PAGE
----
Don’t watch the clock, watch whatever you’re doing
(First published in The Innovation on Medium here)
Last time I baked, I burned the bread. Such a stupid mistake to make, and yet it’s so common. Watch the clock instead of the thing you’re doing, and things will often go wrong. I was paying attention to the wrong kind of time…
If only I’d stuck to the principles of Open Space, it would all have worked out fine.
Open Space started out as a “simple way to run productive meetings, for five to 2000+ people” which we quickly learned also turns out to be a “powerful approach to leadership”. I fell in love with the method 15 years ago, finding it so useful that besides using it to facilitate work, I regularly call on it’s wisdom in everyday life.
There are just 4 principles and one ‘law’ in Open Space, and you don’t need to learn anything new or have any training to put them into practice straight away. Do bear in mind these are a rough translation — I’m not phrasing them quite as I would to run a proper Open Space process.
Here’s how the four principles look for day-to-day use.
1 Whoever comes is the right people — don’t fret about who doesn’t show up. The ones who do are the most interested and they’re bringing the energy — so work with whoever you get. If nobody shows, treat it as bonus time to think about the issue a bit more yourself.
2. Whatever happens is the only thing that could have — let go of what might have been. Don’t get bogged down thinking about what could or should have happened, focus on NOW because that’s where you are.
3. When it starts is the right time — Seize the moment whenever it arrives. Our creative spirits are independent and won’t always turn up on schedule. Put other things aside when inspiration comes if you can.
4. When it’s over, it’s over — don’t watch the clock, watch whatever you’re doing. If you’ve done what needed to be done, or the ideas and energy start draining away, then stop. It doesn’t matter if you’d allocated more time, it’s best to give it a break.
..and then there’s the law — known as The Law of Two Feet. In essence, it says ‘be responsible for what you care about’. If you’re feeling restless because you’re not getting anything from what you’re doing, and you can’t see a way of contributing, then it’s OK to leave. It’s not about judging whatever you’re leaving, it’s about being useful where you can.
I’m not suggesting you apply all these ideas all the time, they’re not always appropriate— just use the one that seems helpful when required.
When I see others getting stressed because things don’t seem to be going their way, it’s amazing how often a brief chat about one or other of these principles helps people to relax. Overall I find them incredibly useful for helping me manage my own expectations and making the most of whatever is going on.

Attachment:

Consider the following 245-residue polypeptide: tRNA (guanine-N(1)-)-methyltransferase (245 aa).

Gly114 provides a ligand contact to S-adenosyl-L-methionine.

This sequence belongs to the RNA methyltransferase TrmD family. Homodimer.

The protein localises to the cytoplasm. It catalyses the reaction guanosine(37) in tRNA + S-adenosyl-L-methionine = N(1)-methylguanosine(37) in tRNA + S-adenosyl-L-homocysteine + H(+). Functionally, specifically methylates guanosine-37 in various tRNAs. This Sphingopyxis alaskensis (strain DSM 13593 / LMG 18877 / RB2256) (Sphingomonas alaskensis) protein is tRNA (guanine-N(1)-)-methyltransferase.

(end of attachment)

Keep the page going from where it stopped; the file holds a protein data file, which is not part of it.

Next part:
To find out more about how to properly run an Open Space Technology process, visit OpenSpaceWorld where you’ll find all you’d ever need to know — and it’s all free. The fact that the site has been translated into 23 languages speaks volumes about what a fantastic thing it is. Of all the kinds of facilitation I’ve done over the past 25 years, this one is my favourite by far.
It’s such a strong format that it works well in the hands of beginners. The few times I’ve seen it under-perform it’s been down to the confidence of the facilitators, and even then there have been reasonable results. You want your facilitator to have enough confidence to avoid doubt and uncertainty, but not so much confidence that you get a slapdash set up. Either way, the key thing is to read the brief users guide properly.
Back to my burnt bread — why did I make such a dumb mistake when I’ve been cooking for at least 40 years and I knew all this?
I think I can trace the problem all the way back to my nursery schooling. We’re taught how to read a clock at a very young age, and that’s all we’re really taught about time. But for at least 2500 years, we’ve known better than that. The ancient Greeks had two words for time — Chronos is clock time, but Kairos is the right time — the moment of opportunity.
I don’t know when or how it was that our teachers lost sight of the quality of time, but I think that’s the key message I carry with me thanks to my love of Open Space Technology.
Quality time comes when the inspiration flows and you’re in the right place for you, with people who care, doing the things that matter. I hope this little article helps you find your way to more of that kind of quality time.
For my part? I’ll be cool about that burnt bread — after all, it’s the only thing that could have happened. That was then, and this is now…